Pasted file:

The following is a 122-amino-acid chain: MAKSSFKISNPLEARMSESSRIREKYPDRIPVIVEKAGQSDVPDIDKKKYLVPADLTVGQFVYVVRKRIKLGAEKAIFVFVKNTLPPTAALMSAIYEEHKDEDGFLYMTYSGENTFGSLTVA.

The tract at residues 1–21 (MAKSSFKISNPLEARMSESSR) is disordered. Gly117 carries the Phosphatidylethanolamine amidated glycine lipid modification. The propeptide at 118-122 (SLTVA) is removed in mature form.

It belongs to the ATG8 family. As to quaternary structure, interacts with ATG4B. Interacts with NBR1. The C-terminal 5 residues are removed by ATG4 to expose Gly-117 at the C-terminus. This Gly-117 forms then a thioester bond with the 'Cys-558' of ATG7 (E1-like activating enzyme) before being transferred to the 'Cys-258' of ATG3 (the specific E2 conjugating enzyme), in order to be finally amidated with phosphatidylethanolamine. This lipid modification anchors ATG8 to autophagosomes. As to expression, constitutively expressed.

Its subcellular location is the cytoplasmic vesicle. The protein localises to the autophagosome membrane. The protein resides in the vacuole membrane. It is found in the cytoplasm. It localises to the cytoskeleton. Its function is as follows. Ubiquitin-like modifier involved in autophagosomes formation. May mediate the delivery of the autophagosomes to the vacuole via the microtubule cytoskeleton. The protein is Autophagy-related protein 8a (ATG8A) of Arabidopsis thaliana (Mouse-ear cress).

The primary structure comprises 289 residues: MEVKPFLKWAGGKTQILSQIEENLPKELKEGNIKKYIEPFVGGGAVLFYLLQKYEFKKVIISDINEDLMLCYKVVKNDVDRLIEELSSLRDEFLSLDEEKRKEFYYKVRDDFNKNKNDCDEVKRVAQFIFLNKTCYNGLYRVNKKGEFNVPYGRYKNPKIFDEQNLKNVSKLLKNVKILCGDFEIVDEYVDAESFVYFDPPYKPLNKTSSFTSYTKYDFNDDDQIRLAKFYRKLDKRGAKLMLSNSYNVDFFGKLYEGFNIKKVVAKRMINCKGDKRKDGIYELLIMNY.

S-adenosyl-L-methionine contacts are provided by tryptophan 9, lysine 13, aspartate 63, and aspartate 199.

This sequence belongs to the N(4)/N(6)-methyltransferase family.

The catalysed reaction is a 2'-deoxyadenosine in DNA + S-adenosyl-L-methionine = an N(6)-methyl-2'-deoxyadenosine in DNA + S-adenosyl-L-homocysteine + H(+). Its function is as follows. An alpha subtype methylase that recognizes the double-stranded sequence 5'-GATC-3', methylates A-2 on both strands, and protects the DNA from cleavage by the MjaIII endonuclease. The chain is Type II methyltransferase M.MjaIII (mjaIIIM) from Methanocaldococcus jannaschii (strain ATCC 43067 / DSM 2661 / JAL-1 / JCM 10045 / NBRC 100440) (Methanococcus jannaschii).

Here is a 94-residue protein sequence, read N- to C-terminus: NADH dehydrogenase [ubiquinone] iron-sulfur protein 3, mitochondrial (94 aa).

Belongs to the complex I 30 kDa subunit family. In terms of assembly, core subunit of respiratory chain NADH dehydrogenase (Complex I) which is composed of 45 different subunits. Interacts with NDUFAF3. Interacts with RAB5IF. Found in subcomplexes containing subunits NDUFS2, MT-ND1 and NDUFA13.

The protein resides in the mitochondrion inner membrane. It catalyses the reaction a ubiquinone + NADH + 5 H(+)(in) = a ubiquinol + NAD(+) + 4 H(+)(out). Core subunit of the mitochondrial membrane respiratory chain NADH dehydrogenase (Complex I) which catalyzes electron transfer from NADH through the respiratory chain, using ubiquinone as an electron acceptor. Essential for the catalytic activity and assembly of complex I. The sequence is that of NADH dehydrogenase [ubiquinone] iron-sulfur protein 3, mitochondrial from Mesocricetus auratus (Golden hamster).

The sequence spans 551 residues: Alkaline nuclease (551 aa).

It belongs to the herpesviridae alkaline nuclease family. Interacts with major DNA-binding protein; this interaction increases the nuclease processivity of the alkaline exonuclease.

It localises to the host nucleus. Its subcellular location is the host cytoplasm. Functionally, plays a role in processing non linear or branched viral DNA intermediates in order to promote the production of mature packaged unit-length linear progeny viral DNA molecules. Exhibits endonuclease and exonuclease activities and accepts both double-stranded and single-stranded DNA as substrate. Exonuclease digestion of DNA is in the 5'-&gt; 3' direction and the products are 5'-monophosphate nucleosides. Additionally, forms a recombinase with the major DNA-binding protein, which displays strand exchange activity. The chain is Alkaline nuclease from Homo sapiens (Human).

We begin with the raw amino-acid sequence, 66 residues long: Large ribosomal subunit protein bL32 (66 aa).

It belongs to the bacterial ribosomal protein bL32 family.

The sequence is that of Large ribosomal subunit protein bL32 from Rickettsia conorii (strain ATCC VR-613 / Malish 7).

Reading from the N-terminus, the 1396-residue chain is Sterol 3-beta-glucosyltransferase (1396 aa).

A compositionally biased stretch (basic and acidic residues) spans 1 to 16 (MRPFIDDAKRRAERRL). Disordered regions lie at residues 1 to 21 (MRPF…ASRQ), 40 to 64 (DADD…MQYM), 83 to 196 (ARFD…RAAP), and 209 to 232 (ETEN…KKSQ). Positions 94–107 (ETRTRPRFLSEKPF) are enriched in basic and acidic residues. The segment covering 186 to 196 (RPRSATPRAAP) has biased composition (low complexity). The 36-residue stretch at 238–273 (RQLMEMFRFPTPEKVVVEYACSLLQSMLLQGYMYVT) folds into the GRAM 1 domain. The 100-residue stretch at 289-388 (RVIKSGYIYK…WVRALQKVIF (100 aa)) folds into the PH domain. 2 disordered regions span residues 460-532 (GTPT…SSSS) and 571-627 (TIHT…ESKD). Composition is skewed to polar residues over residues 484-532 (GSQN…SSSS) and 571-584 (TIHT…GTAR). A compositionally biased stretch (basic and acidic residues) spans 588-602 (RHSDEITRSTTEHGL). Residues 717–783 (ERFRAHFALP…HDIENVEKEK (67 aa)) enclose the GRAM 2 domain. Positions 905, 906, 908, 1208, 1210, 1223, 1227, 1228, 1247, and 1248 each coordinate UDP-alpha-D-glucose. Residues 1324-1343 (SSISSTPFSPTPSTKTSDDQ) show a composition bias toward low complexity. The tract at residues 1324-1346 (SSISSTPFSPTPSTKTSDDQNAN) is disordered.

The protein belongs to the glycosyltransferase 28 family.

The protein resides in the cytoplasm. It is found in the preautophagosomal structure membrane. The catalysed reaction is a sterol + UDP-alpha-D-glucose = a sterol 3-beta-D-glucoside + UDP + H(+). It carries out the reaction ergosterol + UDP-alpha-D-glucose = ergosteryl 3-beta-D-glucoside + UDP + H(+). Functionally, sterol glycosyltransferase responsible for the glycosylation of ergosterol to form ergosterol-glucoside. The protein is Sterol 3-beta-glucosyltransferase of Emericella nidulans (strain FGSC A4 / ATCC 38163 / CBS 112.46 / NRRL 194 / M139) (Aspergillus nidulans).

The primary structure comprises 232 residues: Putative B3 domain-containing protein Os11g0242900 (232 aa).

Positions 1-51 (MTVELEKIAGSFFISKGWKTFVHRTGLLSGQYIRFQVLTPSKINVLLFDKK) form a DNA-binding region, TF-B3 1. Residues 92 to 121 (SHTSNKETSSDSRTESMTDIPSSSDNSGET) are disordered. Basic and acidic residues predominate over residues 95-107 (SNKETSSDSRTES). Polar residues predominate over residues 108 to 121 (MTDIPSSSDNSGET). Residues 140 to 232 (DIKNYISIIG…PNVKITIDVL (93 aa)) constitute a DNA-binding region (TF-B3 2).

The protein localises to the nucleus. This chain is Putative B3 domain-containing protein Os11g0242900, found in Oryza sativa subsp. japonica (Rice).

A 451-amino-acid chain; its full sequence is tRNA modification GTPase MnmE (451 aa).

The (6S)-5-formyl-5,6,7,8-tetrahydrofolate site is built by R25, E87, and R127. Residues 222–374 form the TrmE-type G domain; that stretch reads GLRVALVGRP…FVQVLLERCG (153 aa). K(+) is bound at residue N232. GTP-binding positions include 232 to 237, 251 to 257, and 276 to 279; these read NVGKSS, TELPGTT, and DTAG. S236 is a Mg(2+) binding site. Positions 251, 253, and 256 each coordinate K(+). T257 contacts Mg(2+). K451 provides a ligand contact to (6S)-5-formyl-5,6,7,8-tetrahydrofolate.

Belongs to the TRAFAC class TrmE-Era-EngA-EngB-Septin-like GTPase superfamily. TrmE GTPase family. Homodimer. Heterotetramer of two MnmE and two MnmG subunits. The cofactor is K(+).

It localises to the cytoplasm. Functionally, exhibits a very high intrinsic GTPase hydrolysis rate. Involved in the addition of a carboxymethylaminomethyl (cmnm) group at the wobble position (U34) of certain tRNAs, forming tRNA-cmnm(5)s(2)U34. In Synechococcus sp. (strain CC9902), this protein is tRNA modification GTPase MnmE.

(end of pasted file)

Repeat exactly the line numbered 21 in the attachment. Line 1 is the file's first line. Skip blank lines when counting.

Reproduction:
The protein resides in the cytoplasm. It is found in the preautophagosomal structure membrane. The catalysed reaction is a sterol + UDP-alpha-D-glucose = a sterol 3-beta-D-glucoside + UDP + H(+). It carries out the reaction ergosterol + UDP-alpha-D-glucose = ergosteryl 3-beta-D-glucoside + UDP + H(+). Functionally, sterol glycosyltransferase responsible for the glycosylation of ergosterol to form ergosterol-glucoside. The protein is Sterol 3-beta-glucosyltransferase of Emericella nidulans (strain FGSC A4 / ATCC 38163 / CBS 112.46 / NRRL 194 / M139) (Aspergillus nidulans).